After a few years of anti-slavery activists and advocates calling for change in investment patterns to support the eradication and prevention of forced labour in supply chains, and early steps towards heeding such calls, there is very little evidence to suggest that the necessary scale of change is being realised. In part, this is due to a lack of research and data on the effectiveness and on-the-ground impacts of investor-led solutions addressing forced labour. Compared to the other issues tackled in this series, finance and investment actors and dynamics (and their relation to forced labour) are vastly understudied. Still, the lack of progress in this space also owes to the fact that investor-led efforts that have emerged so far to fight forced labour—including ESG investing, investor initiatives, and opportunities to exert leverage over corporate governance—lack the scale and ambition necessary to be transformative. This is especially troubling when compared to the systemic compulsions within finance and investment that enable and give rise to forced labour.
For every investor that has exercised its power to raise labour standards, there are hundreds more pushing corporations to squeeze out more profit through cost-cutting and outsourcing strategies closely associated with forced labour. For every asset management firm urging a corporate board to address worksite issues, there are thousands pushing boards to maintain a narrow focus on financial performance.7 While social investment strategies are no doubt growing in popularity and becoming more mainstream, the reality is, there are no signs yet that they are making a dent in the system-level finance and investment trends and dynamics that contribute to the high risks of forced labour in many global supply chains. And there is reason to worry that ESG is distracting from and displacing more meaningful action.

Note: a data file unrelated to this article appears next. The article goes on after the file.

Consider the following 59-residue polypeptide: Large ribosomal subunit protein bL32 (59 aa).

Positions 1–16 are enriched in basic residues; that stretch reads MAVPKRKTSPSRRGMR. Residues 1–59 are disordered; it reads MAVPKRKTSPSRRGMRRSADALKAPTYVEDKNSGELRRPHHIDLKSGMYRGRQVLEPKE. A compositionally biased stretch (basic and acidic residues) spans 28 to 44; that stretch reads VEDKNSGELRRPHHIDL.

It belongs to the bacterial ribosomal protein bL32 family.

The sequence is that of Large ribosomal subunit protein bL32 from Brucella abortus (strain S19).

Key dimensions of finance’s connections to forced labour remain off the table for discussion and change. For instance, while it is often mentioned that financial actors come into contact with the financial proceeds of forced labour, there is far less concern about how investment trends in fact contribute to the conditions under which it emerges. Further, there has been little discussion by those fighting forced labour today of the considerable wealth and power that financial actors amassed through historic slave trades and industries; these realities continue to buttress and shape their position in the global economy today. Further, there exist highly racialised and geographic inequities in wealth and financial dynamics such as terms of lending, common management practices, and even such basic accounting principles as depreciation.8
In short, the issue of investment and its relation to forced labour is much more complex and multi-faceted than tends to be mentioned in discussions about these themes. The rest of this section highlights under- discussed elements of the problem that need to be given greater prominence in anti-slavery efforts.
Read full brief here.
Learn more about Re:Structure Lab here.